Reason to believe

MIKE ULMER -- Toronto Sun

, Last Updated: 8:06 AM ET

Reasons to go to last night's Raptors game against the Atlanta Hawks.

1. See if Salim Stoudamire looks like his cousin, Damon. Yes, yes he does.

2. Watch Chris Bosh continue to develop as the cornerstone of the Toronto franchise. Twenty-five points last night. Check.

3. Maybe, just maybe, get a hint of what is to come.

It took awhile, but fans with that agenda hit on all three elements during the Raptors' 113-111 defeat.

Yes defeat. It's not like they're going anywhere.

The Raptors are 20-37, the Hawks are 19-37 and wearing canary yellow uniforms that were two years old and before last night still hadn't produced a win. For both teams the playoffs are the tail lights that disappeared over the horizon in November.

But progress.There was a little. Charlie Villanueva accounted for 25 more points as well as 11 rebounds, but like everyone else he was lost in the dour moment. "It's definitely painful," he said, "but guys are definitely learning."

The most germane number was supplied at the gate.

The Raptors announced an attendance of 15,137.

In fact, only about 10,000-12,000 fans half-filled the ACC to welcome back the Raptors from a four-game trip that coincided spectacularly with their four-game losing streak.

There are extenuating circumstances, of course. The Hawks have some young talent. The Raps are just three games under .500 since starting 1-15, which is to say the hatch doors of the ship sealed perfectly after the water got in.

This year is about the evolution of Bosh into an Olympian, Mike James into a very wealthy free agent and Villanueva, Joey Graham and Jose Calderon into sophomores.

And boy, doesn't that make you want to sell a kid and drag whoever is left to a ball game, a mid-winter scrimmage with two teams going nowhere that for three quarters was as exciting as a wand search at Pearson.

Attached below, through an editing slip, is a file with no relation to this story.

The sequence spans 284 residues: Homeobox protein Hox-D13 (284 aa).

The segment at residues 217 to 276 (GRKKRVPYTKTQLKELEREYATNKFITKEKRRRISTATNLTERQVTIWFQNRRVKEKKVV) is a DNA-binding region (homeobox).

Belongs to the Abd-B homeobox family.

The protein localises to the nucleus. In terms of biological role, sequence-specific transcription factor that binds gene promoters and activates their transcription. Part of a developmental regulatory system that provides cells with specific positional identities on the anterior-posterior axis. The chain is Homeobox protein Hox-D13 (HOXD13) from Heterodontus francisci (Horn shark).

And so the first thing new president and general manager Bryan Colangelo should have noticed wasn't what was happening on the floor but rather how many seats pointed up. It looks like he got here just in time.The building has never looked so empty for a Raptors game.

That's 15,137 tickets sold and while the accountants can marvel in a system in which people pay and don't come (it's a bit like a gym that way), empty seats aren't big on eating popcorn. As well, they are like flags signalling a discontent that takes years to ferment and nearly as long to dispel.

The Raptors are right now a place not to be seen, the antithesis of the cool, urban destination of even a couple of years ago.

This is different from how they fare in the standings. With a free-agent addition and the further maturation of the roster, the Raptors could be a playoff team next year.

Until then, there is only the future, and on the odd night, like last night, a vivid demonstration of what the fans will get when they come back.

The always-positive Morris Peterson, who tied the game with three free throws with a few seconds left in regulation, notices the changes.

"In the past we have had a lot more fans but I think if you look at the direction this team is going and the moves we are making, I'm pretty sure our attendance is going to go back up.

"Sooner or later, we're going to hit the right note."


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